‘Full House’ gets fuller

Senior+Sarah+Bomfim+and+her+freshman+sister+Emma+received+every+episode+of+Full+House+from+their+parents+and+are+excited+for+Fuller+House+to+come+out+Feb.+26%2C+2016.+
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‘Full House’ gets fuller

Senior Sarah Bomfim and her freshman sister Emma received every episode of Full House from their parents and are excited for Fuller House to come out Feb. 26, 2016.

Senior Sarah Bomfim and her freshman sister Emma received every episode of Full House from their parents and are excited for Fuller House to come out Feb. 26, 2016.

photo courtesy of Kimberly Bomfim

Senior Sarah Bomfim and her freshman sister Emma received every episode of Full House from their parents and are excited for Fuller House to come out Feb. 26, 2016.

photo courtesy of Kimberly Bomfim

photo courtesy of Kimberly Bomfim

Senior Sarah Bomfim and her freshman sister Emma received every episode of Full House from their parents and are excited for Fuller House to come out Feb. 26, 2016.

By Sarah O’Brien, Production Editor

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The family comedy TV show Full House premiered 28 years ago in 1987. The final show aired 20 years ago, and Full House fans have been waiting for a new season to come back to the television screen. After a long wait, the Full House team responded to its viewers, “You got it, dude.”

Fuller House has brought the gang back together and is set to premiere on Netflix on Feb. 26, 2016.
Full House was a sitcom about a widower (Bob Saget) trying to raise a family with the help of a brother-in-law (Dave Coulier) and a childhood friend (John Stamos). Fuller House, the sequel of Full House, follows the eldest daughter, DJ Tanner (Candace Cameron Bure) on her journey to raise a family, similar to her father’s.

The only characters not returning are Mary-Kate and Ashley Olsen, the twins who rotated in the role of the youngest child, Michelle.

According to Us Weekly, the producers are going to explain the absence by explaining that Michelle moved to New York to pursue her fashion career.

Full House has had a lasting impact, as reruns still air on various TV stations.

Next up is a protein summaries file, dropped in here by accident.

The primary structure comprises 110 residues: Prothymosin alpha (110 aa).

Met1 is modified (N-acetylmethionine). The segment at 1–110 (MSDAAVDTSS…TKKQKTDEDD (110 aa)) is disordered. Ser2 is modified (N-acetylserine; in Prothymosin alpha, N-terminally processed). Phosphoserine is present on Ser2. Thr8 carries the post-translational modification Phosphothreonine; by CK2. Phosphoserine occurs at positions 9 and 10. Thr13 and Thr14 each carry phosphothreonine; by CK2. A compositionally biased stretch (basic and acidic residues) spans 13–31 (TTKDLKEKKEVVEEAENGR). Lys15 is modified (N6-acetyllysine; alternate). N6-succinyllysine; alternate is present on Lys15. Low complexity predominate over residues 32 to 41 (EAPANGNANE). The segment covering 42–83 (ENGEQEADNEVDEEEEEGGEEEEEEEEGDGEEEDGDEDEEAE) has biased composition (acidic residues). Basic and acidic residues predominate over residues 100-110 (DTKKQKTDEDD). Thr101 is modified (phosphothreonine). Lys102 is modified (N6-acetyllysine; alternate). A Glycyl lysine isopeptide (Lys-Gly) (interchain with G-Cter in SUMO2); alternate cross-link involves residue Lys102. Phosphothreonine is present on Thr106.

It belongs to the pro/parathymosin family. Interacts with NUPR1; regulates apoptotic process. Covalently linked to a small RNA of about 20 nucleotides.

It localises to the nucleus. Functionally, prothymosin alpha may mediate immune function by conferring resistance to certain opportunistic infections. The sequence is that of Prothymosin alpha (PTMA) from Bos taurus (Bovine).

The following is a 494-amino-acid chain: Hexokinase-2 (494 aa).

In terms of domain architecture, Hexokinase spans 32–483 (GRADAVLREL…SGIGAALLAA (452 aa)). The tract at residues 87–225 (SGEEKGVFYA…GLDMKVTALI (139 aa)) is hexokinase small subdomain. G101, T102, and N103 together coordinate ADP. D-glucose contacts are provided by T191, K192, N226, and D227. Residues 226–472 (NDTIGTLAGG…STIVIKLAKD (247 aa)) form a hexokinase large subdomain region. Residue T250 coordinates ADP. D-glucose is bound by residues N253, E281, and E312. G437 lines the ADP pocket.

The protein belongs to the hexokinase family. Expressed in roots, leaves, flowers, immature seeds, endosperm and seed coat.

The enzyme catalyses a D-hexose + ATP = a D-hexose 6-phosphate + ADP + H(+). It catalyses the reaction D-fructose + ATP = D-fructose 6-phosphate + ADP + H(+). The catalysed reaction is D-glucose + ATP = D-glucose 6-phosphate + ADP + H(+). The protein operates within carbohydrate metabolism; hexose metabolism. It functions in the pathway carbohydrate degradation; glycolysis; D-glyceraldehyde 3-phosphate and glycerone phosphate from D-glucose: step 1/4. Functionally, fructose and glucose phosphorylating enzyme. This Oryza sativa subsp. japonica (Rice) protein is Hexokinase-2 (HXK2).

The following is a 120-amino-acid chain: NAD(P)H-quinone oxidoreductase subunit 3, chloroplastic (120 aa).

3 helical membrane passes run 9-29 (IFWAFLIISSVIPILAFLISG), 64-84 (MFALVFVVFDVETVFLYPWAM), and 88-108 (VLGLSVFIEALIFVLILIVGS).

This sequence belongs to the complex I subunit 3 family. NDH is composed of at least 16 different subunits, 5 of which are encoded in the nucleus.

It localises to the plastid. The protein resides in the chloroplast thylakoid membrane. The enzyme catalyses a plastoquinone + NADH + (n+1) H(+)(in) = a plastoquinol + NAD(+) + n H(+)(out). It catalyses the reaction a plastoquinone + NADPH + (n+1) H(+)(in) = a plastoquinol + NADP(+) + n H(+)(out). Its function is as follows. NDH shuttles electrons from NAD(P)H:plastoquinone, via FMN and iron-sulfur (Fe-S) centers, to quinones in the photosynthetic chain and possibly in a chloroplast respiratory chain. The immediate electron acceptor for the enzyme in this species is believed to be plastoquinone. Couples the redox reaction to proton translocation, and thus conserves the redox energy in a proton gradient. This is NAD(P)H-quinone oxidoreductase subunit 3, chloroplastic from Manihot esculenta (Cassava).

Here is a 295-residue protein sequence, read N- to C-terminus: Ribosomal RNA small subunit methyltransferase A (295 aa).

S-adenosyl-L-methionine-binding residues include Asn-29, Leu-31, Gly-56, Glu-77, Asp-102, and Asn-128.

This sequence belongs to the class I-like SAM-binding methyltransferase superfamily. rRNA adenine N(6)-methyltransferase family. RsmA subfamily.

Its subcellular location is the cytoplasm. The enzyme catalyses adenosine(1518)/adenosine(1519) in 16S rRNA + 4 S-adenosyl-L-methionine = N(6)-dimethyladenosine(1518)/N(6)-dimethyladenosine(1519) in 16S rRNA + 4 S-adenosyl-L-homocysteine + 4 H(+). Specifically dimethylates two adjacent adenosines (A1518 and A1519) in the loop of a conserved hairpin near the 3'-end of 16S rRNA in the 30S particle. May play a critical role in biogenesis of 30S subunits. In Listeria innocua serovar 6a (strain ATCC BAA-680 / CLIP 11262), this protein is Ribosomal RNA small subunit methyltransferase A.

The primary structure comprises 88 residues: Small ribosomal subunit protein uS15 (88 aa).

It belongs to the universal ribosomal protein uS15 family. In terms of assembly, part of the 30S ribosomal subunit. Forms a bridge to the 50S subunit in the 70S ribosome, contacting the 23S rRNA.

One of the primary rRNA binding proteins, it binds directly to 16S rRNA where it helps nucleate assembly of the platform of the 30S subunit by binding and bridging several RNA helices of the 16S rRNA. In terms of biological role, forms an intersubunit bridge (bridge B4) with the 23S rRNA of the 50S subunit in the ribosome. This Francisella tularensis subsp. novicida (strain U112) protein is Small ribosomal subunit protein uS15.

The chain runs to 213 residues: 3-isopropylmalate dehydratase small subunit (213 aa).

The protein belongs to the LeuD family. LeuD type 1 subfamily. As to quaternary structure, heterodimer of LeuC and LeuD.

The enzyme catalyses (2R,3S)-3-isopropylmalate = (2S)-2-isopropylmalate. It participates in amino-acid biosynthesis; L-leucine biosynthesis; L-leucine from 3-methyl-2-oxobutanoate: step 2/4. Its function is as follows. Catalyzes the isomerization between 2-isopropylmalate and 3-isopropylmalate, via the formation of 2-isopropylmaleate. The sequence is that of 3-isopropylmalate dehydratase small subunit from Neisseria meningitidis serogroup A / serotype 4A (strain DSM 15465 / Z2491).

Freshman Emma Bomfim and senior Sarah Bomfim have all of the DVDs from the original show.

“My mom watched it when she was a kid, so she gave the first season to my sister and I, and we really liked it so we kept watching it,” Emma said.

The show contains various relationships, different age groups and lighthearted comedy that makes it a must watch for the entire family.

“I like Full House because of all of the different family aspects of it,” Sarah said. “Additionally, the show is funny and happy, so you finish the show feeling good. It’s also based on real life so while you’re watching it you can relate to the different characters.”

Although Full House was very successful, many are skeptical that the sequel will not be as successful.
“I think Fuller House will be good but not as good as Full House,” Sarah said. “I think it’s always hard to outdo the original.”

According to freshman Roya Nassaj, the thing she is mainly looking forward to is witnessing how the cast has grown over the years.

Other students agree on what they are anticipating the most.

“I am most looking forward to seeing what the characters have done in the years in between the two shows and how the relationships will have changed or stayed the same,” Sarah said.

This sequel allows people of all ages to reminisce about their childhood.

“It was always on; I watched it daily if not weekly,” Pre-Calculus teacher Stacey Fisher said. “I liked it because it’s always a happy ending and you can relate to some of the problems.”